There are various gates, fences and garden walls.
The Carport is located behind the house, and is presumed to have been a vehicle garage. It consists of two parallel adobe walls and is open on the other two sides. Part of the wall is double brick on a concrete footing. Three rows of pipes support timber framing in the ridge and at the edges of the roof on the open sides. The roof is corrugated iron. The floor is earth.
Hayes’ Engineering Works
Office of Works (now Museum)
The Office of Works is constructed of mud brick on a concrete foundation, with a corrugated iron roof. The outside corners of the walls are protected from the weather by folded galvanised angles. The building consists of a large room with a smaller room in the north west corner. The building has a timber floor and ceiling. The walls are plastered. There are eight windows and two doors.
The remnants of the original electrical service to the building remain on the exterior, including overhead wires.
The former Office of Works has been converted to a museum about the site and the Hayes family.
Original [rebuilt] Homestead
This mud brick building has been reconstructed on the site of the original Hayes homestead. The original form of the homestead was perhaps a single room that was added to later. When NZHPT took over the property, the homestead was in a derelict state, and part of the homestead was demolished and reconstructed. Salmond’s Conservation Plan describes it as an ‘inaccurate reconstruction’ but a sound building. The walls are of new adobe bricks on a schist foundation with new rough sawn timber-framed roof clad in corrugated iron. Salmond considered the reconstruction to be incomplete.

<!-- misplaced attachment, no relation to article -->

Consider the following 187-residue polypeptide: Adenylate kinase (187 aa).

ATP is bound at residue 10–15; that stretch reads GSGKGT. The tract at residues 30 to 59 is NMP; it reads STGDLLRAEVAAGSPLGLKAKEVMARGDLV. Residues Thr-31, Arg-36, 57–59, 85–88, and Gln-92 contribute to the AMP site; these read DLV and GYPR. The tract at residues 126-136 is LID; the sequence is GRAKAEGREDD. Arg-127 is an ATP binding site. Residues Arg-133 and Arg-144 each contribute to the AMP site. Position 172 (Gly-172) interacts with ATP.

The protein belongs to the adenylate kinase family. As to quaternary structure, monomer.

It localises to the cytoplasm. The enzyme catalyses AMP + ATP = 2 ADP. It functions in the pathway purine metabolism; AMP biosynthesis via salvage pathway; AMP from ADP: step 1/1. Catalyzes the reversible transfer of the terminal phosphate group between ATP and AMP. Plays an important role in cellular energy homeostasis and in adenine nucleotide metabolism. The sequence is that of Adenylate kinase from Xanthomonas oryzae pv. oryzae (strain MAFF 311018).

The Workshop is a complex building which has grown from a schist stone forge to the large rambling complex. The stone section has been expanded to the north and east in adobe construction, and later to the west in timber frame and corrugated iron, with a small office added to the north end of the adobe section. The progressive construction is reflected in the changing form and detail of the roof and in the variety of doors and windows.